Exhibit: Ink on Paper*
November 2, 2020 @ 8:00 am - January 29, 2021 @ 5:00 pmNo cost
Title of exhibit: Ink on Paper*
Carl Lostritto is associate professor and graduate program director at the Rhode Island School of Design Architecture Department. Much of Lostritto’s recent practice and scholarship address the broad implications of a refined technique: computer programming to control a vintage pen plotter. This work involves intense and iterative refinement of the algorithmic, aesthetic and material nature of the line. It is also a conceptual enterprise as it relies on and addresses the capacity of the human eye, the adaptability of historic conventions, the role of representation and the nature of architecture. Read more about Lostritto below.
His exhibition opens in Gallery 103 on Monday, November 2, 2020, and will be on view until January 29, 2021.
* To describe the medium associated with this work as, “ink on paper,” is to lie by omission. To be fully truthful would be to tell the complex story of an architecture of a practice. Vintage machines, algorithms, rules, equations, physics simulations, pixels, NURBS surfaces, formats, indexes, the Python programming language and APIs, HPGL, pens, operating systems, software, and Serial Port Protocols are all essential substances for transfer that leave their mark, sometimes literally, on the work. Mediums mediate media…
The concept of “medium” is always a bit precarious when ascribed to drawings or architecture, both of which are arguably mediums themselves. Rather than delineate the boundary between technology, space, method, tool, language and medium, this work stakes its position at the center of multiple confluences. These are all interrelated semi-representational works of computational proto-architecture. And, they are ink on paper.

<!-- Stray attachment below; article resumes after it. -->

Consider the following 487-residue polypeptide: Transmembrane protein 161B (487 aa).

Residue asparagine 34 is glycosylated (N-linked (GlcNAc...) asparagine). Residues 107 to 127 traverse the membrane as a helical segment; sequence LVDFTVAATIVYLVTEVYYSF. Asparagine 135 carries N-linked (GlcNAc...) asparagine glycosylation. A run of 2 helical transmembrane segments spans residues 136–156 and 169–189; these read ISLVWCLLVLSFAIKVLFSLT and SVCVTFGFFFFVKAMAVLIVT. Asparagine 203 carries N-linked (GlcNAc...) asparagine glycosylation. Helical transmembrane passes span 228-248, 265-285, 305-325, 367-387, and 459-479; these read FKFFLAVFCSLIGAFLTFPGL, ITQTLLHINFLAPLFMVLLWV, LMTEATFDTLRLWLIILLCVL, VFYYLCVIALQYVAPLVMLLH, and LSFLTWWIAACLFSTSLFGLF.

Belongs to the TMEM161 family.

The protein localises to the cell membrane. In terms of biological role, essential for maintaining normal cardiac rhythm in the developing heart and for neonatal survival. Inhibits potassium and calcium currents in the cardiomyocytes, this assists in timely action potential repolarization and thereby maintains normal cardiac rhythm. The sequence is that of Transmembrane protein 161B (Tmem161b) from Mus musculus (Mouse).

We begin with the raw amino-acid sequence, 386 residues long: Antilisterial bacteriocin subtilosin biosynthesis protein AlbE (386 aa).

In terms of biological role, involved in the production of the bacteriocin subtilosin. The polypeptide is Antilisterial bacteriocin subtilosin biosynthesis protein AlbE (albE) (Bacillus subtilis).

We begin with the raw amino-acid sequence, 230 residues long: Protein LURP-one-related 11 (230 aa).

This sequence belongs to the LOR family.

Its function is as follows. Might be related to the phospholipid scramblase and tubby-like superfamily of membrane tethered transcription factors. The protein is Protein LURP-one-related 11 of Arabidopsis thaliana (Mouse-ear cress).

Graduate program director Carl Lostritto works alongside students and research assistants hacking machines, writing computer code, sampling from history, designing tools and adapting technology to augment human authorship in pursuit of architecture. Much of this work manifests as drawing. Because drawing does not have a fixed relationship to architecture, Lostritto also conducts research that involves reflection, analysis and critique of drawing relative to form and space. With a group of interdisciplinary faculty, he recently initiated RISD’s new Computation, Technology and Culture concentration and taught first versions of its required courses: Introduction to Computation and Computation Research Studio.
Much of Lostritto’s recent practice and scholarship address the broad implications of a refined technique: computer programming to control a vintage pen plotter. This work involves intense and iterative refinement of the algorithmic, aesthetic and material nature of the line. It is also a conceptual enterprise as it relies on and addresses the capacity of the human eye, the adaptability of historic conventions, the role of representation and the nature of architecture. In sum, Lostritto draws architecture, draws about architecture, draws for architecture and draws as architecture. His contributions to the field take the forms of artistic exhibitions, essays and professional collaborations on built and unbuilt work. Two recent essays elucidate his agenda: “A Collection of Circle-Spheres: A Pre-Digital Post-Digital Convergence” in Drawing Futures (published by the Bartlett and edited by Frédéric Migayrou, Laura Allen and Luke Pearson) and “Computational Hatching” in the Journal of Architectural Education (Vol. 70, Issue 1, edited by Amy Kulper).
Lostritto joined the RISD faculty in 2012. Previously, he taught architecture and design at MIT, Boston Architectural College, Catholic University of America and the University of Maryland.
- November 2, 2020 @ 8:00 am
- January 29 @ 5:00 pm
- No cost
- Jason Young
- Art + Architecture Building Gallery 103
1715 Volunteer Blvd
Knoxville, 37996 United States + Google Map